Philip Henry of Royalton; Miss Effie Hasler, Scandin avia and Rebecah Wagner of Wau paca. Miss Rose Kische of New London, is recovering from a major operation to which she submitted early this week. Herman Gensko Dies At Clintonville Home Special to Post-Crescent ClintonviHe-Herman C. Gensko, 42, died at 3 o'clock Friday afternoon at his home after an illness of three days. Born in Dupont pear Marion in March, 1892, he was the son of Mr.

and Mrs. Paul Gensko. He was married about 20 years ago to Ella Liskow, Marion, and he operated cheese factories in this vicinity and near Antigo for a number of years. He came to Clintonville five years ago and built a filling station which he had since operated. Survivors are the widow, one son, Roland, and one daughter, Gertrude, both pupils in Clintonville high school; his parents, Mr.

and Mrs. Paul Gensko, Dupont; three brothers, William, Tigerton; Richard, Suring; and Theodore, Dupont; three sisters, Mrs. Herman Splitt, Dupont; Miss Alma Gensko, Dupont; and Miss Lillian Gensko, Marion. The funeral will be held at 2 o'clock Monday afternoon at the residence, and the body will be tak en to Marion for a church service. Burial will be at Marion.

Student Is 111 of Spinal Meningitis (Special to Post-Crescent) New London Miss Loretta Platte a high school student, daughter of Mr. and Mrs. Herman Platte, was admitted to Community hospital Thursday night suffering from spi nal meningitis. Her condition is serious. Although this is the first case called to the attention of local physicians, a number of cases have been reported in the district about Clintonville, it is said.

Mrs. Chegwin Named Custodian at Museum (Special to Post-Crescent) New London At a special meet ing of the library board at the lib rary. Friday night, Mrs. Charles Chegwin was appointed to act as custodian of the museum during the two-month absence of the reg ular custodian, Mrs. N.

R. Dem- ming. Mrs. Demming is to spend the coming months with her hus band in Stevens Point, Mrs. Chegwin will assume her duties at once.

ISAAR CHILD DIES Special to Post-Crescent Isaar Albert John, 3 months old son of Mr. and Mrs. Henry Steffen. died Tuesday afternoon following an illness of bronchial pneumonia. 9 Phil Stong Writes in New Vein BY DOROTHY ELLIOTT In reviewing Phil Stong's last book, "Village Tale," we expressed unqualified the opinion that we would admire everything from Mr.

Stong's pen. Strangely this enthu siastic and rash statement is up held with "Week End" (Harcourt, Brace, Publishers). True, we do not hold for this story of the East the same deep affection which was inspired by his stories of farm life in Iowa. But we do feel that Stong has, through this medium, proved both his versatility and secured his position among the outstanding younger writers. Emotional depth was the mark ed quality of all of those previous books, "State Fair," Stramger's Return" and "Village Tale." There was a depth and sincerity to the characters of these books which scorned subterfuge and artificial lty.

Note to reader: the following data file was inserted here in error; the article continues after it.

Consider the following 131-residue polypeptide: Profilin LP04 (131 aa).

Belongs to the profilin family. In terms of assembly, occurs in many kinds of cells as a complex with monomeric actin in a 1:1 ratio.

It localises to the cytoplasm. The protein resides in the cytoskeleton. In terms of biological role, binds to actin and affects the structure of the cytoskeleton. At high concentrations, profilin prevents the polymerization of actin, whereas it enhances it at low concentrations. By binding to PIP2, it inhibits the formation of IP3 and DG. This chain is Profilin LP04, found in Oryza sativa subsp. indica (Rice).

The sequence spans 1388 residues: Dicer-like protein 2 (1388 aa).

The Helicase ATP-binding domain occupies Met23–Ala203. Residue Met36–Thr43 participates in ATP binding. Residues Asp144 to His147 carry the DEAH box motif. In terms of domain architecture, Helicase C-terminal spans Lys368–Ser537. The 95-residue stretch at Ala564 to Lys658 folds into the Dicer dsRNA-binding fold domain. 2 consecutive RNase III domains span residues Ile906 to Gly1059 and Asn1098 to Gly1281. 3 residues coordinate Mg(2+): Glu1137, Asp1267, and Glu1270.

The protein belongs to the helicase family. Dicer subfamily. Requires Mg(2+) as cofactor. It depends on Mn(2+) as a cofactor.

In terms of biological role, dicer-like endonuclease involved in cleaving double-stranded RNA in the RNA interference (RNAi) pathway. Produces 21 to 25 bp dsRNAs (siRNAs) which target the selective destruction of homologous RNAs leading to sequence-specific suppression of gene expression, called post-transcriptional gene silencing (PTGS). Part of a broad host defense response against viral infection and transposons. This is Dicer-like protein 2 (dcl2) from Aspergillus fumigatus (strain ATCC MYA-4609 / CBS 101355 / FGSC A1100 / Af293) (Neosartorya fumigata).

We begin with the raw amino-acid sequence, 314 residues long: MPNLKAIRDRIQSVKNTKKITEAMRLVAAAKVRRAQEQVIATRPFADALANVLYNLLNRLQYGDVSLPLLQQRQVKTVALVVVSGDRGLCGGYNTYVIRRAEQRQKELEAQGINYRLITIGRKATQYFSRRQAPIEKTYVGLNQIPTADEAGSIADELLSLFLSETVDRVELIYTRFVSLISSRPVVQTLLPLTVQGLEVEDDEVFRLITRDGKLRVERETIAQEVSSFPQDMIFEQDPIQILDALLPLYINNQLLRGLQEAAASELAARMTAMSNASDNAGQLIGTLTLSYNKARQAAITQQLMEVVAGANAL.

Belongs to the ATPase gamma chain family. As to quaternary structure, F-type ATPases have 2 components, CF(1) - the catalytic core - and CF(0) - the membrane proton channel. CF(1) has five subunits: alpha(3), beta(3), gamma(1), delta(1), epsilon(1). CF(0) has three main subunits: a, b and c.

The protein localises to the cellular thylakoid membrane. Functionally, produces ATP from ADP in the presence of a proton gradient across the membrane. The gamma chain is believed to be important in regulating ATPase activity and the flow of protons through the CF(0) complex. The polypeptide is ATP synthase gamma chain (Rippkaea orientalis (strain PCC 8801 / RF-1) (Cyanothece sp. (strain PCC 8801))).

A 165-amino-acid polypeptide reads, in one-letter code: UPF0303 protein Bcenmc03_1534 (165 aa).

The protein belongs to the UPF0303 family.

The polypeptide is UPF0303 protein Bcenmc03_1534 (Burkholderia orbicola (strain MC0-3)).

In "Week End" the author creates for us his version of the worldly and sophisticated who think it necessary to cloak each act and thought in a shallow gaudi ness which will belie its sincere meaning. 'Week End" is the story of a house-party to which the hostess, Flora Baitsell, invites a rather ill-assorted and uncongenial group, presumably to choose her husband from among them. There is Karl Huhn who "grand-stands" his marital martyrdom, Janet his wealthy and frivolous wife; the pedantic Abbeys; Bill, the engaging drunk ard; Jenkin, the perfect Virginian gentleman: Adam, who gives "the impression of overcooked spaghetti," and the little red-headed chorus girl, Ginger Carroll. We enumerate them for you in order to show you how typical the group is to this novel-type and then hasten to assure you that as stereotyped as these classes are to the many adap tions of the old Grand Hotel plot, in Mr. Stong's hands the charac ters become persons, persons with enough individuality to give them life.

That the gathering of these peo ple, several of whom despise one another, will be dramatic is felt from page one and swiftly and inevitably it develops that this particular weekend is to climax the life of almost every guest. Stong has done a highly creditable novel in a vein distinctly different from his earlier books and has with one leap passed many who might consider this field their forte. Whether or not you like this as well as the previous Stong-type will be a matter of personal taste. That its conversation is scintillant and its characters entertaining you must grant. John Otis Succumbs al Residence in Ashland Special to Post-Crescent Ilortonville Steve and Enock Otis received word of the death of their uncle, John Otis, at Ashland on Thursday.

The funeral probably will be held at Waupaca. His wife formerly was Nell De-Long of Waupaca. John Otis spent many years in this vicinity having been employed on the C. and N. W.

railroad. He opened the station in Medina and later closed the same place when he was transferred to Ashland. Mr. and Mrs. Earl Buchman entertained the five hundred club at home Thursday evening.

First prize was won by and Mrs. Leonard Schwarz of "Apple-ton and second by Mrs. Arthur Collar and Vincent Freiburger. Mrs. John Schmit left.

Wednesday for an extended visit at the home of her son, Oscar Wiess, at Fond du Lac, and at the home of her daughter, Mrs. E. C. Wetzel, in Milwaukee. About 20 men have been employed on the village streets as a result of the recent snow storm.

Snow was piled so high on Main-st that there was no place to park cars so it was all hauled onto the Buchman lot on Nash-st. Black Creek Chairman Reports on Seal Sale (Special to Post-Crescent) Black Creek Mrs. C. J. Burdlck, local chairman of the Outagamie County Health association reported the receipts of the sale of the seals in December.